The normalized scores $s^{*}_1, s^{*}_2,\ldots, s^{*}_n$ are exchangeable random variables for the fixed $n$, i.e., n-exchangeable or finite exchangeable. Their distribution depends on $n$, and their correlation is a function of $n$. Therefore, if they are a segment of the infinite sequence $s^{*}_1, s^{*}_2,\dots$, then they are not exchangeable, i.e., not infinite exchangeable and also not stationary. Accordingly, Berman's theorem [Reference Berman2] (Theorem 2.1 in the article) and Theorems 4.5.2. and 5.3.4. from [Reference Leadbetter, Lindgren and Rootzén5], which hold for stationary sequences, cannot be used in the proofs of Results 2.1. and 2.2. However, from Theorem 1 presented and proved below, for $P(X_{ij}=1/2)=p\in [1/3, 1)$ or $p=0$, Results 2.1. and 2.2. follows, and therefore, so do the follow-up Corollaries 2.1. and 2.2.

Let ${I_{j}^{(n)}=I(s_{j}^{*}>x_n(t))}$, where we choose $x_n(t)=a_n t+b_n$, in which $a_n$ and $b_n$ are as defined in equation (1) in the article:

Set ${S_n= I_{1}^{(n)}+ I_{2}^{(n)}+\cdots + I_{n}^{(n)}}$.

We prove the following result.

Theorem 1. For $p=0$ or ${p \in [{1}/{3}, 1)}$ and a fixed value of $k$, $\lim _{n\rightarrow \infty }P(S_n=k)=e^{-\lambda (t)}({\lambda (t)^k}/{k!})$, $\lambda (t)= e^{-t}$.

For $p=0$ or ${p \in [{1}/{3}, 1)}$, Results 2.1. and 2.2. follow from Theorem 1, since ${P(s^{*}_{(n-j)}\leq x_n)=P(S_n\leq j)}$, and therefore

Remark 1. It remains an open problem if Theorem 1 holds also for ${p \in (0, {1}/{3})}$.

Proof. (Theorem 1) The result follows from Assertions presented below. Set

**Assertion 1**.

where ${d_{{\rm TV}}({L}(W_n), {\rm Poi}(\lambda _n))}$ is the total variation distance between distributions of $W_n$ and Poisson distribution with mean $\lambda _n$.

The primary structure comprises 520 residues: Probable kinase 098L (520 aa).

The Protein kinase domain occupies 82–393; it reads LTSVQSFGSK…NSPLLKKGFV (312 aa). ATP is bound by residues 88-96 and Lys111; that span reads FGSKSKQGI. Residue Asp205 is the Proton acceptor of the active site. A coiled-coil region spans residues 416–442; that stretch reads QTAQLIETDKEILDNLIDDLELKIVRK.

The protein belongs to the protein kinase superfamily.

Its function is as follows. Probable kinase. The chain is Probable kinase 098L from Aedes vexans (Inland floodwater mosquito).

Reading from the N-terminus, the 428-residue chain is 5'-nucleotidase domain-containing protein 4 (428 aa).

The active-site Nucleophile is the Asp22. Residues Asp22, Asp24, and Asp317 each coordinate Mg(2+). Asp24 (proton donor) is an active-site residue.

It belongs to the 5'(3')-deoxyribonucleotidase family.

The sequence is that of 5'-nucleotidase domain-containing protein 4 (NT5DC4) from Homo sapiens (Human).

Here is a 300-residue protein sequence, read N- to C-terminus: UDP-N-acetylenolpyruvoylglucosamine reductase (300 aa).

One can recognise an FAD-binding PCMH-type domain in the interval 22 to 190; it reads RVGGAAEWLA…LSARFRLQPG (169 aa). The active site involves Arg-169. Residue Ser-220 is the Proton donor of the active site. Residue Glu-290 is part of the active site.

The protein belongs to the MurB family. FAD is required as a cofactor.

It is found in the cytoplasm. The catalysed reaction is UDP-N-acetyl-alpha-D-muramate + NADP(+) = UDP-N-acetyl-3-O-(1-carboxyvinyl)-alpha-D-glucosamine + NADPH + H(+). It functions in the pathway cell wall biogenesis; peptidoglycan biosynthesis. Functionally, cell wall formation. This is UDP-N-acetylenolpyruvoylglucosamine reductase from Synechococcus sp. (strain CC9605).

**Assertion 2**.

where ${c_n\sim k_n}$ means ${\lim _{n\rightarrow \infty } c_n/k_n=1}$.

**Assertion 3**.

**Assertion 4**.

In our case, since $s_1^{*},\ldots,s_{n}^{*}$ are identically distributed, ${\sum _{i=1}^{n}(\pi _{i}^{(n)})^2=n}$ ${P(s^{*}_{1}>x_n)P(s^{*}_{1}>x_n),}$ and $\sum _{i\neq j}{\rm Cov}(I_{i}^{(n)}, I_{j}^{(n)})=n(n-1)[P(s_{1}^{*}>x_n(t),$ $s_{2}^{*}>x_n(t))-P(s_{1}^{*}>x_n(t))P(s_{2}^{*}>x_n(t))]$. Hence, from (A2) and (A3) it follows that

and from (A3) and (A4) it follows that

Then, from (F1) and (F2) it follows that ${\lim _{n\rightarrow \infty } d_{{\rm TV}}({L}(W_n), {\rm Poi}(\lambda _n))=0}$, and this completes the proof of Theorem 1.

Proof. (*Assertion 1*). If $p=P(X_{ij})=0$ then $X_{ij}$ has Bernoulli distribution which is log-concave; or if $p\geq 1/3$ then $2X_{ij}$ has log-concave distribution (i.e., for integers $u\geq 1$, $(p(u))^2\geq p(u-1)p(u+1)$). Proposition 1 and Corollary 2 [Reference Ross6] hold in our model with $p=0$ or $p\in [1/3, 1)$, and therefore ${\sum _{i=1, i\neq j}^{n}I_{i}^{(n)}|I_{j}^{(n)}=1}$ is stochastically smaller than ${\sum _{i=1, i\neq j}^{n}I_{i}^{(n)}}$. Therefore, from the Corollary 2.C.2 [Reference Barbour, Holst and Janson1] we obtain (A1).

Proof. (*Assertion 2*). Follows from [Reference Feller4, pp. 552–553, Thms. 2 or 3].

Proof. (*Assertion 3*). Follows from *Assertion 2* combined with [Reference Cramér3] result on p. 374 of his book.

Proof. (*Assertion 4*). Recall that ${s_1=X_{12}+X_{13}+\cdots +X_{1n}}$ and ${ s_2=X_{21}+X_{23}+\cdots +X_{2n}}$. Hence, condition on the event ${X_{12}=k, k\in \{0, 1/2, 1\}}$, $s_1$ and $s_2$ are independent. Let ${s_{1{'}}=X_{13}+\cdots +X_{1n}, s_{2{'}}=X_{23}+\cdots +X_{2n}}$ and denote by ${s_{1{'}}^{*}, s_{2{'}}^{*}}$ the corresponding normalized scores (zero expectation and unit variance). We have,

Combining (F3) with the formula of total probability we obtain

and combining it with *Assertion 3* we obtain (A4).

## Acknowledgement

I am grateful to Pavel Chigansky for pointing out my mistake.